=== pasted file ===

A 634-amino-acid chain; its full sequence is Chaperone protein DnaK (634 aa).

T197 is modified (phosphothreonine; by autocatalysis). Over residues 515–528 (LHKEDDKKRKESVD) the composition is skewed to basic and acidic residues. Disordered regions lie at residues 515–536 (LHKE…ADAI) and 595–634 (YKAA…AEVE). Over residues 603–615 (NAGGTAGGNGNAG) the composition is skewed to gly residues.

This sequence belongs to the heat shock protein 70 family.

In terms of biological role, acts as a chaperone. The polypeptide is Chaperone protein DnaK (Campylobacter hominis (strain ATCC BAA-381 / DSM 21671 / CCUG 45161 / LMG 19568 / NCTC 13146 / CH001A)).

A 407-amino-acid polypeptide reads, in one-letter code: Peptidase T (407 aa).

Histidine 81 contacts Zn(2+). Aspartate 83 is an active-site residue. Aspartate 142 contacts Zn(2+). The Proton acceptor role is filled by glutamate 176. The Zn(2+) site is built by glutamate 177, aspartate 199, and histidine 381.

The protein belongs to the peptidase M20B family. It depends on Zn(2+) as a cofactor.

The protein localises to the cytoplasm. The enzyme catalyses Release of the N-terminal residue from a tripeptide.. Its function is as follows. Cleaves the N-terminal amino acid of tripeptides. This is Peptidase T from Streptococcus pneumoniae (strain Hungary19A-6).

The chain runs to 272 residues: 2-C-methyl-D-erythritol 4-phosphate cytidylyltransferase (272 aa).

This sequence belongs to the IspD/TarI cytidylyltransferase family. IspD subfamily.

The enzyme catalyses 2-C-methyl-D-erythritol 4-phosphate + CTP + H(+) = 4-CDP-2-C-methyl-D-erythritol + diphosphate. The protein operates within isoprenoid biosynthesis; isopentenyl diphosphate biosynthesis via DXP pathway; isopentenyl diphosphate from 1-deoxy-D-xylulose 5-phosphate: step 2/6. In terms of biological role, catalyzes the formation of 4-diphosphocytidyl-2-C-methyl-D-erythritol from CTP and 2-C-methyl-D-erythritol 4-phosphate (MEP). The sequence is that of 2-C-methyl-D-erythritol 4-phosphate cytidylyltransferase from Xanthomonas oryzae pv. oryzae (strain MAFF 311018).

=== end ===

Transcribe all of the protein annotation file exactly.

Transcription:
A 634-amino-acid chain; its full sequence is Chaperone protein DnaK (634 aa).

T197 is modified (phosphothreonine; by autocatalysis). Over residues 515–528 (LHKEDDKKRKESVD) the composition is skewed to basic and acidic residues. Disordered regions lie at residues 515–536 (LHKE…ADAI) and 595–634 (YKAA…AEVE). Over residues 603–615 (NAGGTAGGNGNAG) the composition is skewed to gly residues.

This sequence belongs to the heat shock protein 70 family.

In terms of biological role, acts as a chaperone. The polypeptide is Chaperone protein DnaK (Campylobacter hominis (strain ATCC BAA-381 / DSM 21671 / CCUG 45161 / LMG 19568 / NCTC 13146 / CH001A)).

A 407-amino-acid polypeptide reads, in one-letter code: Peptidase T (407 aa).

Histidine 81 contacts Zn(2+). Aspartate 83 is an active-site residue. Aspartate 142 contacts Zn(2+). The Proton acceptor role is filled by glutamate 176. The Zn(2+) site is built by glutamate 177, aspartate 199, and histidine 381.

The protein belongs to the peptidase M20B family. It depends on Zn(2+) as a cofactor.

The protein localises to the cytoplasm. The enzyme catalyses Release of the N-terminal residue from a tripeptide.. Its function is as follows. Cleaves the N-terminal amino acid of tripeptides. This is Peptidase T from Streptococcus pneumoniae (strain Hungary19A-6).

The chain runs to 272 residues: 2-C-methyl-D-erythritol 4-phosphate cytidylyltransferase (272 aa).

This sequence belongs to the IspD/TarI cytidylyltransferase family. IspD subfamily.

The enzyme catalyses 2-C-methyl-D-erythritol 4-phosphate + CTP + H(+) = 4-CDP-2-C-methyl-D-erythritol + diphosphate. The protein operates within isoprenoid biosynthesis; isopentenyl diphosphate biosynthesis via DXP pathway; isopentenyl diphosphate from 1-deoxy-D-xylulose 5-phosphate: step 2/6. In terms of biological role, catalyzes the formation of 4-diphosphocytidyl-2-C-methyl-D-erythritol from CTP and 2-C-methyl-D-erythritol 4-phosphate (MEP). The sequence is that of 2-C-methyl-D-erythritol 4-phosphate cytidylyltransferase from Xanthomonas oryzae pv. oryzae (strain MAFF 311018).